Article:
Size was classified into levels 1 - 5, by asset size. Asset sizes < $200 million were coded 1, $201 million - $400 million were coded 2, $401 million - $1 billion were coded 3, $1.01 billion - $5 billion were 4 and >$5 billion was 5. In a small- large dichotomy, 1 and 2 were considered to be “small” and 4 and 5 were designated as “large”. Volatility was measured by the standard deviation of high and low prices per year. Market risk was measured by stock beta coefficients with beta values > 1 deemed “high risk” and beta values < 1 deemed “low risk”. Firm- specific risk was measured as (1-R2) in the regression of stock returns on value- weighted market returns. Firm-specific risk values of 0.1 and 0.02 were scored at Level 1, values of 0.3 and 0.4 formed at Level 2, values of 0.5 and 0.6 were at Level 3, 0.7 and 0.8 were at Level 4 and >0.8 was at Level 5. Low firm-specific risk consisted of Levels 1 and 2, while high firm-specific risk consisted of Levels 4 and 5.
Five separate multiple regressions of each outcome variable on earnings yield and two measures of value, i.e., book value per share and market-to-book were performed in accordance with the expressions listed below for the full sample and each of the industry subsamples. The Regression Analysis and Time Series (RATS) software was employed to conduct regressions. A correction for first- order autocorrelation to maintain a Durbin-Watsonstatistic = 2 was applied. Heteroscedasticity occurs when the error terms in a regression fail to vary systematically. The White-Hansen method  corrects for heteroscedasticity by creating a covariance matrix with consistent estimates of the standard errors of residuals.
RAt =Return on Assets at time t,
EYt = Earnings Yield at time t,
BVt = Book Value at time t,
MBt = Market Value to Book Value at time t,
ROEt = Return on Equity at time t,
RETt = Stock Returns at time t,
EVAt = Economic Value Added at time t,
EMULTt = Equity Multiplier at time t.
4.1. Results (Full Sample)
Table 1 shows that Hypotheses 1 - 4 were fully supported with earnings yield significantly influencing return on assets, return on equity, stock returns and economic value added. Hypothesis 5 was partly supported as earnings yield explained the equity multiplier within certain size and firm-specific risk categories. The various size and risk categories occur at Levels 1 - 5, with 1 being the smallest size and the lowest firm-specific risk.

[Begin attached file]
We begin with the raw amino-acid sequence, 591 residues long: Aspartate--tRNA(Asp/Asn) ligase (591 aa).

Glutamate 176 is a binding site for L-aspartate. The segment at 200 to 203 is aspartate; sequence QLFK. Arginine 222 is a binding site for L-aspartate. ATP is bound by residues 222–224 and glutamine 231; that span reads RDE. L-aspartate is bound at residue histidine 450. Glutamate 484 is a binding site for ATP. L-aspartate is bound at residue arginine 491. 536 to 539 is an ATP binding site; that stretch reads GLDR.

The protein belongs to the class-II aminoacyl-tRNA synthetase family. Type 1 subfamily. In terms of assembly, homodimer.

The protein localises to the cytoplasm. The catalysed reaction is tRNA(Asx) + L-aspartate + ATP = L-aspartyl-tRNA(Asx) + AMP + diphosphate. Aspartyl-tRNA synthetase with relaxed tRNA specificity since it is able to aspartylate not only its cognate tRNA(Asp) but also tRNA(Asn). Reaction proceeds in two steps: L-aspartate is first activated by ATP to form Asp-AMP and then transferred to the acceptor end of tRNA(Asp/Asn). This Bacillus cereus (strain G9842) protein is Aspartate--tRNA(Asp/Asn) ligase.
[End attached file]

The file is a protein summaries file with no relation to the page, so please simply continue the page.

Nonlinear relationships of earnings yield and return on assets at size Level 1
Table 1. Results of OLS regressions for the full sample.
Note: N = 3689, 2547, 3701, 2546 and 3689 respectively. R2 = 0.1, 1 × 10−2, 0.4, 0.6 and 1 × 10−3. *p < 0.05, **p < 0.01, ***p < 0.001. Dependent Variables include return on assets, return on equity, stock returns, economic value added and the equity multiplier.
were observed in all firm-specific risk categories. Linear relationships of earnings yield and return on assets were found at both size Level 2 at all firm-specific risk levels with the exception of Level 2. Essentially, earnings yield was related to return on assets for small firms at low risk levels. Nonlinear relationships of logarithmic and quadratic forms were observed for the smallest firms with linearity predominating at higher (Level 4) firm-specific risk levels. For stock returns as the criterion variable, no specific pattern emerged with both linear and nonlinear relationships being found for small firms at low risk levels. Earnings yield significantly explained the variation in economic value added in predominantly large firms with both low and high firm-specific risk levels. At small sizes only earnings yield-economic value added relationships at the highest risk levels were significant. Earnings yield significantly influenced the variation in equity multiplier at all risk levels following a linear functional form.
4.2. Results (Industry)
4.2.1. Oil and Gas Industry